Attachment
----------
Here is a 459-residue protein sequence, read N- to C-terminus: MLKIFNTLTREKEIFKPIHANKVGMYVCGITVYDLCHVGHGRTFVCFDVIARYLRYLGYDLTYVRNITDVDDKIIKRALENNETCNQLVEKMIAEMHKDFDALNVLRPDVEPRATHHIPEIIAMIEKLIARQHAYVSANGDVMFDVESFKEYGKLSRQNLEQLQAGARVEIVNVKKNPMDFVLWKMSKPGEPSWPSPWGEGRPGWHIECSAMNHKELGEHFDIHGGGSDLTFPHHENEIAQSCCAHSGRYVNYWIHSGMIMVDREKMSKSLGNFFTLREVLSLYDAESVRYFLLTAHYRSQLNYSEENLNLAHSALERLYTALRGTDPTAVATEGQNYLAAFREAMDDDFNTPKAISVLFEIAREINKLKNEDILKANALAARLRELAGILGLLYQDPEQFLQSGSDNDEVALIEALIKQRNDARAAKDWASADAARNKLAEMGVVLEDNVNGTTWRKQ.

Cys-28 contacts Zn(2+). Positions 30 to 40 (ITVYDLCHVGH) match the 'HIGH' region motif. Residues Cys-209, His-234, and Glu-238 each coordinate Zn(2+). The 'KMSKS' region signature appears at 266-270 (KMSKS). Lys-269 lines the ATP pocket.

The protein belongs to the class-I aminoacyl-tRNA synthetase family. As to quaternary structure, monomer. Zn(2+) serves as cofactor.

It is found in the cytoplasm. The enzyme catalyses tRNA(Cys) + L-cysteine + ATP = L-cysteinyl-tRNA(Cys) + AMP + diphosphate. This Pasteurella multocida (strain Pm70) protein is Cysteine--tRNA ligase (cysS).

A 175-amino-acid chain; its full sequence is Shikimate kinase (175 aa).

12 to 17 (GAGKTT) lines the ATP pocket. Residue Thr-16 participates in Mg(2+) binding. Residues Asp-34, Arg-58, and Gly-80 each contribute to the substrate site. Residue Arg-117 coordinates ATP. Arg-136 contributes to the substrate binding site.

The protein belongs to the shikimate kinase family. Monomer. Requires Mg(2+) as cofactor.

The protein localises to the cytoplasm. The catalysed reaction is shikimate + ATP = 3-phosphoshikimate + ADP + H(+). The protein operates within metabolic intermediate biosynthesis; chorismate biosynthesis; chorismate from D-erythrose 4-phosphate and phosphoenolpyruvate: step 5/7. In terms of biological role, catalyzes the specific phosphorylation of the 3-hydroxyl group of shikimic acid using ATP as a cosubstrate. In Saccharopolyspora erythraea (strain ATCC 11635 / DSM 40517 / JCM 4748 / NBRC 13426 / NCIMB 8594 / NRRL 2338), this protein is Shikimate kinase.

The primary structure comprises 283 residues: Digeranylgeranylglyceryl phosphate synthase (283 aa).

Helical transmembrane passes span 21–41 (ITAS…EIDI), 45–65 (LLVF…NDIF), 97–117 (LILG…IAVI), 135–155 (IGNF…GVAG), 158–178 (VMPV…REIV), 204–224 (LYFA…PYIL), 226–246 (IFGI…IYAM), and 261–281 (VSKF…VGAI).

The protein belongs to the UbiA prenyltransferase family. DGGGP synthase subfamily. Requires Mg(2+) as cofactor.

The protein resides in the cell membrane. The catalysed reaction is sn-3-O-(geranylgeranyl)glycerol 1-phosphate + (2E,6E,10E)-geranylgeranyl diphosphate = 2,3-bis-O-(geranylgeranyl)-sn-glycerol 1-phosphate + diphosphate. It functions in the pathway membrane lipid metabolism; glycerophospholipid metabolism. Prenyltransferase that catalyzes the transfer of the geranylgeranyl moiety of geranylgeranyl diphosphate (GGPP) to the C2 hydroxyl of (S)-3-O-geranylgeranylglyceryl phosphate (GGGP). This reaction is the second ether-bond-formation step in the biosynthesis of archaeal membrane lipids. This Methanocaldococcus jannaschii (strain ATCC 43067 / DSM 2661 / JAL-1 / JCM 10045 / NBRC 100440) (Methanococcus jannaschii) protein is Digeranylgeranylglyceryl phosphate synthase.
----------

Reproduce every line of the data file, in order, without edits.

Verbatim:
Here is a 459-residue protein sequence, read N- to C-terminus: MLKIFNTLTREKEIFKPIHANKVGMYVCGITVYDLCHVGHGRTFVCFDVIARYLRYLGYDLTYVRNITDVDDKIIKRALENNETCNQLVEKMIAEMHKDFDALNVLRPDVEPRATHHIPEIIAMIEKLIARQHAYVSANGDVMFDVESFKEYGKLSRQNLEQLQAGARVEIVNVKKNPMDFVLWKMSKPGEPSWPSPWGEGRPGWHIECSAMNHKELGEHFDIHGGGSDLTFPHHENEIAQSCCAHSGRYVNYWIHSGMIMVDREKMSKSLGNFFTLREVLSLYDAESVRYFLLTAHYRSQLNYSEENLNLAHSALERLYTALRGTDPTAVATEGQNYLAAFREAMDDDFNTPKAISVLFEIAREINKLKNEDILKANALAARLRELAGILGLLYQDPEQFLQSGSDNDEVALIEALIKQRNDARAAKDWASADAARNKLAEMGVVLEDNVNGTTWRKQ.

Cys-28 contacts Zn(2+). Positions 30 to 40 (ITVYDLCHVGH) match the 'HIGH' region motif. Residues Cys-209, His-234, and Glu-238 each coordinate Zn(2+). The 'KMSKS' region signature appears at 266-270 (KMSKS). Lys-269 lines the ATP pocket.

The protein belongs to the class-I aminoacyl-tRNA synthetase family. As to quaternary structure, monomer. Zn(2+) serves as cofactor.

It is found in the cytoplasm. The enzyme catalyses tRNA(Cys) + L-cysteine + ATP = L-cysteinyl-tRNA(Cys) + AMP + diphosphate. This Pasteurella multocida (strain Pm70) protein is Cysteine--tRNA ligase (cysS).

A 175-amino-acid chain; its full sequence is Shikimate kinase (175 aa).

12 to 17 (GAGKTT) lines the ATP pocket. Residue Thr-16 participates in Mg(2+) binding. Residues Asp-34, Arg-58, and Gly-80 each contribute to the substrate site. Residue Arg-117 coordinates ATP. Arg-136 contributes to the substrate binding site.

The protein belongs to the shikimate kinase family. Monomer. Requires Mg(2+) as cofactor.

The protein localises to the cytoplasm. The catalysed reaction is shikimate + ATP = 3-phosphoshikimate + ADP + H(+). The protein operates within metabolic intermediate biosynthesis; chorismate biosynthesis; chorismate from D-erythrose 4-phosphate and phosphoenolpyruvate: step 5/7. In terms of biological role, catalyzes the specific phosphorylation of the 3-hydroxyl group of shikimic acid using ATP as a cosubstrate. In Saccharopolyspora erythraea (strain ATCC 11635 / DSM 40517 / JCM 4748 / NBRC 13426 / NCIMB 8594 / NRRL 2338), this protein is Shikimate kinase.

The primary structure comprises 283 residues: Digeranylgeranylglyceryl phosphate synthase (283 aa).

Helical transmembrane passes span 21–41 (ITAS…EIDI), 45–65 (LLVF…NDIF), 97–117 (LILG…IAVI), 135–155 (IGNF…GVAG), 158–178 (VMPV…REIV), 204–224 (LYFA…PYIL), 226–246 (IFGI…IYAM), and 261–281 (VSKF…VGAI).

The protein belongs to the UbiA prenyltransferase family. DGGGP synthase subfamily. Requires Mg(2+) as cofactor.

The protein resides in the cell membrane. The catalysed reaction is sn-3-O-(geranylgeranyl)glycerol 1-phosphate + (2E,6E,10E)-geranylgeranyl diphosphate = 2,3-bis-O-(geranylgeranyl)-sn-glycerol 1-phosphate + diphosphate. It functions in the pathway membrane lipid metabolism; glycerophospholipid metabolism. Prenyltransferase that catalyzes the transfer of the geranylgeranyl moiety of geranylgeranyl diphosphate (GGPP) to the C2 hydroxyl of (S)-3-O-geranylgeranylglyceryl phosphate (GGGP). This reaction is the second ether-bond-formation step in the biosynthesis of archaeal membrane lipids. This Methanocaldococcus jannaschii (strain ATCC 43067 / DSM 2661 / JAL-1 / JCM 10045 / NBRC 100440) (Methanococcus jannaschii) protein is Digeranylgeranylglyceryl phosphate synthase.